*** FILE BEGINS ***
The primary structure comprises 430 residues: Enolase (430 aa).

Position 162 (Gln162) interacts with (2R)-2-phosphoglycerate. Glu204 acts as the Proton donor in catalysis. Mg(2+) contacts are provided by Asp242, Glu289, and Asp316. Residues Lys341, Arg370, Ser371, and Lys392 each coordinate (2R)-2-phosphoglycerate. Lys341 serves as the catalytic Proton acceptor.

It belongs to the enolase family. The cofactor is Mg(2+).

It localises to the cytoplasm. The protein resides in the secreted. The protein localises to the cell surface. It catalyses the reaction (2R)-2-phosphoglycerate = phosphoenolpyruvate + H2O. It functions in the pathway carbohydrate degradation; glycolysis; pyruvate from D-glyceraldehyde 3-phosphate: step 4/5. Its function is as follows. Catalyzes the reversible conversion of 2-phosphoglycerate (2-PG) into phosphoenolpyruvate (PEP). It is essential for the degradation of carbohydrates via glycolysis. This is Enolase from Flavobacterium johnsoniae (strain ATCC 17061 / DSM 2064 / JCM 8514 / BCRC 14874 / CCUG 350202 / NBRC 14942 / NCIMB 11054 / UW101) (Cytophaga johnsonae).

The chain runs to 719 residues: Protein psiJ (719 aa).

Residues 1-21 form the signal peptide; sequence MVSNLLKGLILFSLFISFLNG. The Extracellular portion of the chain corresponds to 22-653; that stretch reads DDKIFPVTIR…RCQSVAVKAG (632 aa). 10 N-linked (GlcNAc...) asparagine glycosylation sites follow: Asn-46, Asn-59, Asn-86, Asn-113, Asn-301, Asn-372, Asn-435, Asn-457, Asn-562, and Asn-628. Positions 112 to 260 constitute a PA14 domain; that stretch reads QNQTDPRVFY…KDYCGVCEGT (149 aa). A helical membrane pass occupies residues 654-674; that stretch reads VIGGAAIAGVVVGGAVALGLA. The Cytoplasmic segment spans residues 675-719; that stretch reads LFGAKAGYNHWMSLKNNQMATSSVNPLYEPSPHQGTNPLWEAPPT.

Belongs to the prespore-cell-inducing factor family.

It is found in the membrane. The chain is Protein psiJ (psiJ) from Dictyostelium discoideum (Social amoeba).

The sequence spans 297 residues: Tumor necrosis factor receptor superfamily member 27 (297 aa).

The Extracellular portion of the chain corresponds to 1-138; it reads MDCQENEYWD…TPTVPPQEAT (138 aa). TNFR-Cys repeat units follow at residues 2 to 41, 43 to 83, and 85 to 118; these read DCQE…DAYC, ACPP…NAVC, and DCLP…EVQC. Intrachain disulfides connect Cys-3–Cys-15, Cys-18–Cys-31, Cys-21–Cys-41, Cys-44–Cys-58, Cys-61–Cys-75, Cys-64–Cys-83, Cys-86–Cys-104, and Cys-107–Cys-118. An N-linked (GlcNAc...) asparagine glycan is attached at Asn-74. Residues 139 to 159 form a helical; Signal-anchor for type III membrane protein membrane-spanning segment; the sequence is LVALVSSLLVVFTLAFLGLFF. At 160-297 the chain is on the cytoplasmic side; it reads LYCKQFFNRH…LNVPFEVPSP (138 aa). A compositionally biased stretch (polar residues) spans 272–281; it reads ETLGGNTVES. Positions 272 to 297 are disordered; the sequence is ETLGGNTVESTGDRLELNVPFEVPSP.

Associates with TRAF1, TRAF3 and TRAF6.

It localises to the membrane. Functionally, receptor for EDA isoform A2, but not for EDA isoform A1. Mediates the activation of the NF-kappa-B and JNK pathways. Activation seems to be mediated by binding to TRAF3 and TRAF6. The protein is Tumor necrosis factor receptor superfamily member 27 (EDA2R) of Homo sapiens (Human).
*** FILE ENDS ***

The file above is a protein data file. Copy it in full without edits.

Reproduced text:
The primary structure comprises 430 residues: Enolase (430 aa).

Position 162 (Gln162) interacts with (2R)-2-phosphoglycerate. Glu204 acts as the Proton donor in catalysis. Mg(2+) contacts are provided by Asp242, Glu289, and Asp316. Residues Lys341, Arg370, Ser371, and Lys392 each coordinate (2R)-2-phosphoglycerate. Lys341 serves as the catalytic Proton acceptor.

It belongs to the enolase family. The cofactor is Mg(2+).

It localises to the cytoplasm. The protein resides in the secreted. The protein localises to the cell surface. It catalyses the reaction (2R)-2-phosphoglycerate = phosphoenolpyruvate + H2O. It functions in the pathway carbohydrate degradation; glycolysis; pyruvate from D-glyceraldehyde 3-phosphate: step 4/5. Its function is as follows. Catalyzes the reversible conversion of 2-phosphoglycerate (2-PG) into phosphoenolpyruvate (PEP). It is essential for the degradation of carbohydrates via glycolysis. This is Enolase from Flavobacterium johnsoniae (strain ATCC 17061 / DSM 2064 / JCM 8514 / BCRC 14874 / CCUG 350202 / NBRC 14942 / NCIMB 11054 / UW101) (Cytophaga johnsonae).

The chain runs to 719 residues: Protein psiJ (719 aa).

Residues 1-21 form the signal peptide; sequence MVSNLLKGLILFSLFISFLNG. The Extracellular portion of the chain corresponds to 22-653; that stretch reads DDKIFPVTIR…RCQSVAVKAG (632 aa). 10 N-linked (GlcNAc...) asparagine glycosylation sites follow: Asn-46, Asn-59, Asn-86, Asn-113, Asn-301, Asn-372, Asn-435, Asn-457, Asn-562, and Asn-628. Positions 112 to 260 constitute a PA14 domain; that stretch reads QNQTDPRVFY…KDYCGVCEGT (149 aa). A helical membrane pass occupies residues 654-674; that stretch reads VIGGAAIAGVVVGGAVALGLA. The Cytoplasmic segment spans residues 675-719; that stretch reads LFGAKAGYNHWMSLKNNQMATSSVNPLYEPSPHQGTNPLWEAPPT.

Belongs to the prespore-cell-inducing factor family.

It is found in the membrane. The chain is Protein psiJ (psiJ) from Dictyostelium discoideum (Social amoeba).

The sequence spans 297 residues: Tumor necrosis factor receptor superfamily member 27 (297 aa).

The Extracellular portion of the chain corresponds to 1-138; it reads MDCQENEYWD…TPTVPPQEAT (138 aa). TNFR-Cys repeat units follow at residues 2 to 41, 43 to 83, and 85 to 118; these read DCQE…DAYC, ACPP…NAVC, and DCLP…EVQC. Intrachain disulfides connect Cys-3–Cys-15, Cys-18–Cys-31, Cys-21–Cys-41, Cys-44–Cys-58, Cys-61–Cys-75, Cys-64–Cys-83, Cys-86–Cys-104, and Cys-107–Cys-118. An N-linked (GlcNAc...) asparagine glycan is attached at Asn-74. Residues 139 to 159 form a helical; Signal-anchor for type III membrane protein membrane-spanning segment; the sequence is LVALVSSLLVVFTLAFLGLFF. At 160-297 the chain is on the cytoplasmic side; it reads LYCKQFFNRH…LNVPFEVPSP (138 aa). A compositionally biased stretch (polar residues) spans 272–281; it reads ETLGGNTVES. Positions 272 to 297 are disordered; the sequence is ETLGGNTVESTGDRLELNVPFEVPSP.

Associates with TRAF1, TRAF3 and TRAF6.

It localises to the membrane. Functionally, receptor for EDA isoform A2, but not for EDA isoform A1. Mediates the activation of the NF-kappa-B and JNK pathways. Activation seems to be mediated by binding to TRAF3 and TRAF6. The protein is Tumor necrosis factor receptor superfamily member 27 (EDA2R) of Homo sapiens (Human).